A convulsion rippled through the crow's body, starting with a violent side-to-side motion of its head, then a spastic flapping of its wings and an anti-rhythmic kicking of its legs. Singh sprung to his feet, mouth agape.
"He'll be just fine," Jhadav said, handing the woman his card, "If you'd like to get hold of me, just call my office."
"Thank you, Doctor."
The crow flutter-flapped itself back to a standing position and looked around with uneven, jerking motions of its head, scanning the playground with its one good eye.
"Dr. Jhadav," Singh said, pointing at his wrist watch, "We need to be getting back to hospital."
As the woman began a slow walk toward her car with the little boy clinging fast to her hip, Jhadav stood marveling at the crow.
"Jhadav?" The older man put his hand on Jhadav's shoulder. "Is something wrong?"
"That crow," Jhadav said, watching the bird make a series of short flutters into the air.
"It's a shame," Singh said, "It probably won't live long."
"No," Jhadav said, reaching for his phone, "It was dead. That was our sign. I'm going to call for the extraction team."
"Let's not be hasty," the old man said, taking a step toward the parking lot. "That bird could just have been stunned. The Chosen One would not arbitrarily raise an animal from the dead, without any higher purpose than to suffer for a few more hours and die again."
"I disagree," Jhadav said, fiddling with his phone's touch screen, "The crow's purpose is to be our sign. We have to schedule the pickup and begin his training to fulfill his destiny."
"No, Jhadav. This is not the time. There has not been a reliable sign." Singh stretched a wrinkled palm out toward Jhadav. "Give me your phone."
"But, Singh." Jhadav reluctantly handed the phone to the old man. "The prophecy says--"
"Says nothing about our organization. And it says nothing about kidnapping and brainwashing little boys." Singh scrolled through the phone's recent call log. Three missed calls from headquarters in the last half hour. One two-word text to another organization phone, "definitely him."
Jhadav's phone began to vibrate.
"You've been busy, Jhadav," Singh said, looking over his glasses at the younger man, "They're calling back."
"I-I had to, Singh," Jhadav stammered, "It's just too important."
"Jhadav?" Singh asked.
The phone vibrated again.
"Yes, Singh."
"Are you the Chosen One?"
"Of course not. That's absurd. Why would you--?"
A beige minivan prowled into the parking lot.
"If I had taken you from your mother at the age of seven and given you the training, could you have become the Chosen One?"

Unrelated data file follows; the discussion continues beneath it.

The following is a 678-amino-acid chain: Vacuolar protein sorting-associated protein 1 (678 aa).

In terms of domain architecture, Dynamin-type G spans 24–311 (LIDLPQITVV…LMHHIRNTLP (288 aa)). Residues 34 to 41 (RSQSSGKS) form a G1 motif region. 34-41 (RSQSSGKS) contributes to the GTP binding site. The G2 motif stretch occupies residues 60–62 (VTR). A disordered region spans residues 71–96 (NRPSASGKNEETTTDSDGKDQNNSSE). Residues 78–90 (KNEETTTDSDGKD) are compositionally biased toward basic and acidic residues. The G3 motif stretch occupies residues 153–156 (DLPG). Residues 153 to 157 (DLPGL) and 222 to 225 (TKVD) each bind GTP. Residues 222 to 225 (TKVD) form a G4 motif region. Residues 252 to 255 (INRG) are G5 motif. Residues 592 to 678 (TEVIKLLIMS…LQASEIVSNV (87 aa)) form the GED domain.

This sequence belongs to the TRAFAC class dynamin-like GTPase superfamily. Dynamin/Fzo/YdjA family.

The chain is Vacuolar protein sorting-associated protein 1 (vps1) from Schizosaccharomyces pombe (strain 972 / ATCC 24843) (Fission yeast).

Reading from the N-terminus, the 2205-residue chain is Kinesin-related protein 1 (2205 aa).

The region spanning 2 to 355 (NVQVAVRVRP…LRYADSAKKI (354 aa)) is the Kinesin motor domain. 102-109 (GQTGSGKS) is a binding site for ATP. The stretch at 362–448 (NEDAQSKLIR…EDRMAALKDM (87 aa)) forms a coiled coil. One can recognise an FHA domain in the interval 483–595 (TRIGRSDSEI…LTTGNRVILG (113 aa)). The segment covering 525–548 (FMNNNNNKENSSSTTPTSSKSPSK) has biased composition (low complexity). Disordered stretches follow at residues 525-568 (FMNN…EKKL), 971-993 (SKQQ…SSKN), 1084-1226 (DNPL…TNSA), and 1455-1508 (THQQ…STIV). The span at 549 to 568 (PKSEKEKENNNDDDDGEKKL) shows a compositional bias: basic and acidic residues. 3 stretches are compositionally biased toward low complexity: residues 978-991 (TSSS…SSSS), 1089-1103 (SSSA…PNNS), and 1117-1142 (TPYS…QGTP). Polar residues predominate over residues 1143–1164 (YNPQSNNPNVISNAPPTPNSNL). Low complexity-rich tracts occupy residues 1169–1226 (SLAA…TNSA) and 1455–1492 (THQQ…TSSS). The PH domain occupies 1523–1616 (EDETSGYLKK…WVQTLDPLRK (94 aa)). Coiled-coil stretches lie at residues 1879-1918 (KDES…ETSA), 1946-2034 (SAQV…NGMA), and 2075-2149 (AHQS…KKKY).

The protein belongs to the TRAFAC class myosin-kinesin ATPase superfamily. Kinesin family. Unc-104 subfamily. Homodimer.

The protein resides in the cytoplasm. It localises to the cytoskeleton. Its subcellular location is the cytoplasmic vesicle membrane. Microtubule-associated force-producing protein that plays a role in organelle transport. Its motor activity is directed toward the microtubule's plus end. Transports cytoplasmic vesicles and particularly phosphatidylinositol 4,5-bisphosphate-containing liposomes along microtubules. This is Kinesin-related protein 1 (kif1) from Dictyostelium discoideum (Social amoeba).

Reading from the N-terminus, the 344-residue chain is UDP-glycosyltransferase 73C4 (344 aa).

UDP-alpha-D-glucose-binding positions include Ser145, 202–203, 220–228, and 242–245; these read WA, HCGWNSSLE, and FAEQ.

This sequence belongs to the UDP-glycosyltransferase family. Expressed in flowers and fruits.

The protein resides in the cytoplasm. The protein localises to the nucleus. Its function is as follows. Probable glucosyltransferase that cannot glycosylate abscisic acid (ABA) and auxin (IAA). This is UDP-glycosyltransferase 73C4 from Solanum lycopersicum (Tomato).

The van slid behind the blonde woman's car and waited, blocking her car from backing out, while she finished strapping the little boy into his child seat.
"You're not making any sense."
"If this boy is the Chosen One," Singh said, watching the beige van hover, "he will be the Chosen One his whole life. But how long will he be a child? And if he is the wrong boy, from the moment the extraction team takes him, he can never be either."
Singh handed the vibrating phone back to Jhadav.
"Jhadav." Jhadav held the phone to his face. "Yes, I see them in place right now. Stand by for instructions."
The fluttering crow leapt into the driver's window of the beige van and began a mad flapping and clawing at the driver and passenger. The windscreen became smeared with blood. The two men threw open the doors and fell out of the van, cupping their hands over their bloody faces.
The crow calmed and perched itself on the driver's headrest, jerking its head from side to side, from ejected driver to passenger and back.
The car in front of the blonde woman's backed out, and she pulled through the space to leave the playground.
"I can't ignore that," Singh said in an awed whisper, "It was a sign."
"Pull back," Jhadav said into the phone. "We'll watch a little longer."
Jhadav tapped the red phone-shaped icon to end the conversation and sunk inside himself.
"Why did you do that?"
"What does it all mean, Singh?" Jhadav grabbed the bridge of his nose. "Did the Chosen One just reject our help? Or was it an improbable coincidence?"
"Good. You've passed the test, Jhadav." Singh put a hand on Jhadav's shoulder. "Let's get back to hospital."
The End
This story was first published on Tuesday, October 16th, 2012

Author Comments

This story was an exploration into the application of scientific critical reasoning within the context of pure religious devotion. I used Singh and Jhadav to illustrate that most delicate balance between blind faith and analysis paralysis--and the ease with which basic human drives interjected in lieu of either one can disrupt that balance. Of course, the "One" must never truly be "Chosen," lest the vitally important balance imposed by the quest itself be destroyed.

- Huston Lowell